Tenants Fined £23,000.00

Three tenants who were found to be guilty of sub-letting a three bedroomed house in Kingsbury and crammed 35 men into the property have been fined more than £23,000.

The 35 ‘sub-tenants’ had been crammed into all of the property’s rooms with the exception of the bathrooms and given mattresses. The kitchen also doubled up as a bedroom and there was even a mattress found under a canopy in the garden without any form of heating.

Two of the guilty party, appearing at the Willesden Magistrate’s Court, were each fined £9,000 as well as £1,470 in associated costs and victim charges, for not obtaining an HMO licence and ignoring Brent Council’s requests for information as part of its investigations.

The third guilty tenant was given a £1,000 fine for not giving information to the council’s officers as part of their investigation into the house along with a further fine of £1,350 in costs and victim surcharges.

Councillor Harbi Farah, cabinet member for housing and welfare reform, said: “No one should be forced to live in the overcrowded, unsafe and unhygienic conditions that the Council discovered these men living in. Poor living standards in the private rented sector are not the norm and Brent Council will track down those responsible, be they owners, agents or illegal sub-letters.

“We will not tolerate the exploitation of tenants by criminal landlords and subletters and we will continue to prosecute anyone we find breaking the law. It’s time that rogue landlords get their house in order or exit the rental market so that those professional landlords who operate in Brent can continue to provide quality, much-needed accommodation.”

Richard Merrick of PIMS, said:”Unfortunately this is a sign of the times, as we have reported over the last six months cases of illegal subletting are rapidly increasing and in some instances on an ‘industrial’ scale.”

40% Of Landlords Switching To Limited Companies

Latest research from a specialist lender claims that over the next twelve months almost 40% of landlords will be mortgaging BTL properties as limited companies, with only 26% of BTL acquisitions being made by individuals.

Those landlords who have a portfolio of four plus rented properties, 42% will be mortgaging a new property via a limited company; however it drops down to 31% of landlords with three properties.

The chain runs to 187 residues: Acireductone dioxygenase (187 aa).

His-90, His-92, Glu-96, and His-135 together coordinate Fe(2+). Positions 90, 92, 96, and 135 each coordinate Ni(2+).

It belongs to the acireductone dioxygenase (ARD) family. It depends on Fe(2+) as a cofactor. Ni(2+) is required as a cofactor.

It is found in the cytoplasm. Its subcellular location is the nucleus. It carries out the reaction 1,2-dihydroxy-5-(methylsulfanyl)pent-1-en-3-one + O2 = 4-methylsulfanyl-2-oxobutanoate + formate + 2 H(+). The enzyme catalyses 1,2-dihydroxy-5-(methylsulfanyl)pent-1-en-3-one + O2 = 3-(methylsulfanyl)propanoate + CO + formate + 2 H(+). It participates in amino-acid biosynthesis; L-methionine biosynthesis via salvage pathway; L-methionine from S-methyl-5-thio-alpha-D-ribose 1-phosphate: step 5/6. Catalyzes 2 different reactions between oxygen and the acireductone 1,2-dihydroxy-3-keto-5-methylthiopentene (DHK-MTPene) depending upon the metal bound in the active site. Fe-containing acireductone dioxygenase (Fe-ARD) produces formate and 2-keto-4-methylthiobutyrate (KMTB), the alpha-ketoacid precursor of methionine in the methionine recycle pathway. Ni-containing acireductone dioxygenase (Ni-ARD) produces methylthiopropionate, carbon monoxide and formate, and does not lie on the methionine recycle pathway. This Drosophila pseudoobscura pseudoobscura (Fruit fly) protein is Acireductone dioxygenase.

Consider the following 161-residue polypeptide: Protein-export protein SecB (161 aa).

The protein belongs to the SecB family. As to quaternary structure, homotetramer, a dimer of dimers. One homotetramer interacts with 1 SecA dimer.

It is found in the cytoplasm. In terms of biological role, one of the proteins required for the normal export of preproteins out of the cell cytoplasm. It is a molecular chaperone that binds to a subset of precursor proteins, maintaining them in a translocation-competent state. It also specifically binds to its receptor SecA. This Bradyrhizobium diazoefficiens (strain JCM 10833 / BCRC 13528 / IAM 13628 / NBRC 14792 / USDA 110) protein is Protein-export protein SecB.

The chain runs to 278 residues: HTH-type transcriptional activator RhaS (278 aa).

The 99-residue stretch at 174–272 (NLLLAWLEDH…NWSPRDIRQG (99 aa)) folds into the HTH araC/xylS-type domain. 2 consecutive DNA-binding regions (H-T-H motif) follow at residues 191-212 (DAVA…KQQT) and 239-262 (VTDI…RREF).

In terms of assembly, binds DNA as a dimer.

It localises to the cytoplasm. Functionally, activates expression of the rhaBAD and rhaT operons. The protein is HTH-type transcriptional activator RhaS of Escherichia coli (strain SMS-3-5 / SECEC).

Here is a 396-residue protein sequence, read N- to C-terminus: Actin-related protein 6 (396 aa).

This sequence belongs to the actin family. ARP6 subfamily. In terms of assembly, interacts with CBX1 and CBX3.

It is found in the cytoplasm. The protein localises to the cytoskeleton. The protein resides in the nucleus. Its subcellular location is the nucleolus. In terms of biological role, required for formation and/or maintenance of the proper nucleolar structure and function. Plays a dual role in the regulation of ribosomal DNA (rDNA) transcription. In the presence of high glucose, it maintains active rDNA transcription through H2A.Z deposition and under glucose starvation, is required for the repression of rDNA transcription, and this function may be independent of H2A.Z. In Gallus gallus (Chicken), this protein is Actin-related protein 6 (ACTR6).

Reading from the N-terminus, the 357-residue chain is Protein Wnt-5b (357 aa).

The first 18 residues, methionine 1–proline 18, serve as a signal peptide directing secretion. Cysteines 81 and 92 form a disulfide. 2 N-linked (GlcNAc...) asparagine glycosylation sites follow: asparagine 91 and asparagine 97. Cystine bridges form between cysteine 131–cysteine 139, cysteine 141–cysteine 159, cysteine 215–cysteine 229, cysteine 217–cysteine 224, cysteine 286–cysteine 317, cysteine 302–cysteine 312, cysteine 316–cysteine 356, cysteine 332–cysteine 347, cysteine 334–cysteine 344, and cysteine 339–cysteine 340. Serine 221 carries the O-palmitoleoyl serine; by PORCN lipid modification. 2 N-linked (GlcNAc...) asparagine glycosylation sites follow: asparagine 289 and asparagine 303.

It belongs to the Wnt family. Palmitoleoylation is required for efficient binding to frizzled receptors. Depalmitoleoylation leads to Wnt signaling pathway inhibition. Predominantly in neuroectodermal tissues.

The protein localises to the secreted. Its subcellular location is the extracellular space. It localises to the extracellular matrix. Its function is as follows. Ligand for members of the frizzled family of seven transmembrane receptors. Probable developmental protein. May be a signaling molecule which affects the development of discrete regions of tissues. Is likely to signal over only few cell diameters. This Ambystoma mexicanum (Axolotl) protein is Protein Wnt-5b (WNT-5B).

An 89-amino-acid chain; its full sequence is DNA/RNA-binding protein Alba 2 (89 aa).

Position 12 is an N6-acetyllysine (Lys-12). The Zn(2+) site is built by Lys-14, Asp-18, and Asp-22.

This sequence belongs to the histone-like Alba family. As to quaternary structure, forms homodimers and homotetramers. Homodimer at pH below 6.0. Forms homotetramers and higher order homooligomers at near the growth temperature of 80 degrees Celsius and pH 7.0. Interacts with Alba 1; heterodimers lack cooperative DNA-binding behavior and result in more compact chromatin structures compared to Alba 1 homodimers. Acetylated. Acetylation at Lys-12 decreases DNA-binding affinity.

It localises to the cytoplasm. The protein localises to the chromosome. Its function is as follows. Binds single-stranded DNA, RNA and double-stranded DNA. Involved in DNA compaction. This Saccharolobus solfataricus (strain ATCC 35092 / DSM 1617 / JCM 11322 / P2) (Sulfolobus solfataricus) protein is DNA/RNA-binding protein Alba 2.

The research states that London’s BTL investors will more than likely be making additions through the use of a limited company.  The specialist lender which commissioned the study says it shows that more and more landlords are switching to become limited companies.

Nearly 89% of the mortgage brokers that took part in the research said that they fully expect to see a very high increase in landlords setting themselves up as limited companies; having the opportunity to claim back mortgage interest tax relief will be the prime motivator.   From those landlords who took part in the survey, approximately 15% were planning to expand their portfolios and 23% of them are intending to buy three or more properties over the coming year.

The survey also states that those landlords with large portfolios are far savvier of the recent lending criteria and application processes that the Prudential Regulation Authority has recently imposed on the sector.

Nearly Half Of Tenants Are Problematic

Recent research claims that 40% of tenants are causing problems for their agents or landlords when leaving at the end of their tenancy, causing an average £210’s worth of maintenance and repair costs.

An interior company surveyed 2,302 landlords who were 18 years old or more who let out at least one property for renting to tenants.  The first question they were asked was how they felt about renting out their property, with an overall majority of 62% replying it made good sense to them as the monthly rent fully covered their mortgage payments and in most cases more.
25% who took part did admit to feeling nervous about renting out their property as having little control over how the tenants would look after their home. However more than one in ten, (13%) adamantly stating that they wished they had never let out their property in the first place.
The respondents were also asked whether they had encountered any problems with their tenants and 40% said they had or were having issues.
The main issues were:

•    58% said tenants were constantly in contact with them about minor issues and when investigated, some were in fact found to be made up.

•    41% said that tenants had taken it upon themselves to make changes to the property without first seeking permission.

•    26% had complaints from their tenant’s neighbours about their anti social behaviour.

•    23% had their tenants damaging their property with the landlords expected to incur the repair costs themselves.

•    18% had experienced late rent payments.
Those landlords, who stated that their tenants had contacted them on minor or imaginary issues, were asked on average how many times a month had this occurred, and it turned out to be four times.

The last question involved the costs incurred by the landlords for repairs, cleaning and general maintenance upon a tenant leaving their property, and on average it was £210.